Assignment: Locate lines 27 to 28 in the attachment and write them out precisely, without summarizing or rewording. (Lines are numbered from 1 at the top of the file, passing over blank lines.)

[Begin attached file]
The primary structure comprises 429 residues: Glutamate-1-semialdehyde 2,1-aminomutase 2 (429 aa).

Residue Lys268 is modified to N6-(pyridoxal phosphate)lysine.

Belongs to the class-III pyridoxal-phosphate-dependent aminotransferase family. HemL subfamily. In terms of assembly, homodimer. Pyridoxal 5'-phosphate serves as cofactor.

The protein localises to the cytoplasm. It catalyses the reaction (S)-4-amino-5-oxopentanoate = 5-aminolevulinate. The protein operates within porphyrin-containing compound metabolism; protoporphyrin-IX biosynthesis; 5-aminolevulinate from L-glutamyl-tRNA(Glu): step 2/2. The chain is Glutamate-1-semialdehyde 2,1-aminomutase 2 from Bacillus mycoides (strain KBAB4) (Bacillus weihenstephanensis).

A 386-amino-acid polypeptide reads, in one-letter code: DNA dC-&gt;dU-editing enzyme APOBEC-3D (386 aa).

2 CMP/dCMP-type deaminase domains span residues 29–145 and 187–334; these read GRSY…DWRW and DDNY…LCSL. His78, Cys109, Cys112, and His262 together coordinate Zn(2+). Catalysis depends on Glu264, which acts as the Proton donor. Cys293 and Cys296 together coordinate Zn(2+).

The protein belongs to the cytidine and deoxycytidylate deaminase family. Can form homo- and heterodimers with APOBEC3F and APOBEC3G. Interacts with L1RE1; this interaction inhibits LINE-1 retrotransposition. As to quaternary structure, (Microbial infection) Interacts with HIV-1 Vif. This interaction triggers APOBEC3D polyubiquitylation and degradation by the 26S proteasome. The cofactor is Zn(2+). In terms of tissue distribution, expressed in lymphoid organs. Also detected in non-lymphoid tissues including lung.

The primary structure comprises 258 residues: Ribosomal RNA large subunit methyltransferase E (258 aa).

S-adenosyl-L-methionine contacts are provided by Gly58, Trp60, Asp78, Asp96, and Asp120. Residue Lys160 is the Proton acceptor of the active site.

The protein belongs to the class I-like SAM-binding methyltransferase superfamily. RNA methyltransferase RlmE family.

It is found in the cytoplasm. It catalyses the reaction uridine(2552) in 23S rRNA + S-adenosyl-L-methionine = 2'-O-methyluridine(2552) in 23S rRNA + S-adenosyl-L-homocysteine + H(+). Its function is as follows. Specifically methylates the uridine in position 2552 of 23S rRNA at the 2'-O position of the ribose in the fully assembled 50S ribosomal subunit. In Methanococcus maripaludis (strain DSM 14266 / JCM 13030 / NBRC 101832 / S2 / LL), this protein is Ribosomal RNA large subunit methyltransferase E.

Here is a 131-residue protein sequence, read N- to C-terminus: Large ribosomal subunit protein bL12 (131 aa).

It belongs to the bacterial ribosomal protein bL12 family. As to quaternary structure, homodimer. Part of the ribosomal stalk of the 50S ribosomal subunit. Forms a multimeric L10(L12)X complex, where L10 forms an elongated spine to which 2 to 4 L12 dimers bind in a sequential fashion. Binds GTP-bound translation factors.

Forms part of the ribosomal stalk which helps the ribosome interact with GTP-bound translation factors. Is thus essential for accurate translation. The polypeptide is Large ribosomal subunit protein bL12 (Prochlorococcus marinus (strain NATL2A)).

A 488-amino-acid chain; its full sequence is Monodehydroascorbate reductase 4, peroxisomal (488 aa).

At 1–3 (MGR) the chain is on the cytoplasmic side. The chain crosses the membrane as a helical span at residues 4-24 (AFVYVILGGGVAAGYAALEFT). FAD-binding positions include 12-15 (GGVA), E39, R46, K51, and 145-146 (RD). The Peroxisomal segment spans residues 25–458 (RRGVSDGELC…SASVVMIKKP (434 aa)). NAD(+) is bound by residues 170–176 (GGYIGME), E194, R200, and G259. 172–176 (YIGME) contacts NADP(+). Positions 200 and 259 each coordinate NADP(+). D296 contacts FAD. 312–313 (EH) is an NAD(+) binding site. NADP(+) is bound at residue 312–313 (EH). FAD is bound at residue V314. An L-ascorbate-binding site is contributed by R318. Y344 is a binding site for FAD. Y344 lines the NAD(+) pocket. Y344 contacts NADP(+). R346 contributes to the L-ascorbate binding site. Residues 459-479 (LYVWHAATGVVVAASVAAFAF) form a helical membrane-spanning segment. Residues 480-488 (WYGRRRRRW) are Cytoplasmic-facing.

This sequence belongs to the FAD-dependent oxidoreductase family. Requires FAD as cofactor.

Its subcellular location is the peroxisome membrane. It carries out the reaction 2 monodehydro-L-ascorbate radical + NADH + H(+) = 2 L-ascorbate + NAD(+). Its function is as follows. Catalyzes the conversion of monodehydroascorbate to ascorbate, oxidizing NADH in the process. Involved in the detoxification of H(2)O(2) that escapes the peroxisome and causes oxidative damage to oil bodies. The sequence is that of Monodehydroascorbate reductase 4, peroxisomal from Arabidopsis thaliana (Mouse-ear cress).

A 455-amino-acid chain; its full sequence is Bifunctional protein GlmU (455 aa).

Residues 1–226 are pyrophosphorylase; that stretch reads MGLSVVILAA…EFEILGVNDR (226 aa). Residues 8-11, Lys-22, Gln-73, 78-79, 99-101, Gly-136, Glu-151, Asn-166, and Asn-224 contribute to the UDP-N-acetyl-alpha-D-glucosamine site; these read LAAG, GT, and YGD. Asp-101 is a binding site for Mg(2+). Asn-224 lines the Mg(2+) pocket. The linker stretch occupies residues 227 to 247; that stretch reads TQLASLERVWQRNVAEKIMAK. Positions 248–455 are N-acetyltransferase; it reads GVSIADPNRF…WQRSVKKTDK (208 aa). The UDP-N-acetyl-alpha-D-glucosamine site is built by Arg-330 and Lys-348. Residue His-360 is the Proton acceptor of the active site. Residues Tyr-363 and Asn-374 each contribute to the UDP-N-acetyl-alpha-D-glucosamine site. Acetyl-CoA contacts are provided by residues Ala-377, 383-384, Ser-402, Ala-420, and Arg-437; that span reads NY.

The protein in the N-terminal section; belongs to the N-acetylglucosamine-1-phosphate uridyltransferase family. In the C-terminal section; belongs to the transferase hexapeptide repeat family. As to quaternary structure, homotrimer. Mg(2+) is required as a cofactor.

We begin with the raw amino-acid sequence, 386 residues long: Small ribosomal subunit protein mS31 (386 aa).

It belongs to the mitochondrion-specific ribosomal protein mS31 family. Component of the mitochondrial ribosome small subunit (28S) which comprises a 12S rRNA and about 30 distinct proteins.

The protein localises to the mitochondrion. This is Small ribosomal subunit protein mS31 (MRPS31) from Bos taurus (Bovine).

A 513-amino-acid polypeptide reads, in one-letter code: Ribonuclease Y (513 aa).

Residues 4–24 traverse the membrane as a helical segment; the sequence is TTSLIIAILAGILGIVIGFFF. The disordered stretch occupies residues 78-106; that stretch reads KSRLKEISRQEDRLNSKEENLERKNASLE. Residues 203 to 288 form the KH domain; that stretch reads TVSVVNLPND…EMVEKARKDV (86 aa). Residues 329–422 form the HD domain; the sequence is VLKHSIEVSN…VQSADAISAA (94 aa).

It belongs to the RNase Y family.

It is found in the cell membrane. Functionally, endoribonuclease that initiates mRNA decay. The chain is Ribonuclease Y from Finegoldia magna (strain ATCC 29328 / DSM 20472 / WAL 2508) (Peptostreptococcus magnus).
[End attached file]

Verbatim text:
It belongs to the RNase Y family.

It is found in the cell membrane. Functionally, endoribonuclease that initiates mRNA decay. The chain is Ribonuclease Y from Finegoldia magna (strain ATCC 29328 / DSM 20472 / WAL 2508) (Peptostreptococcus magnus).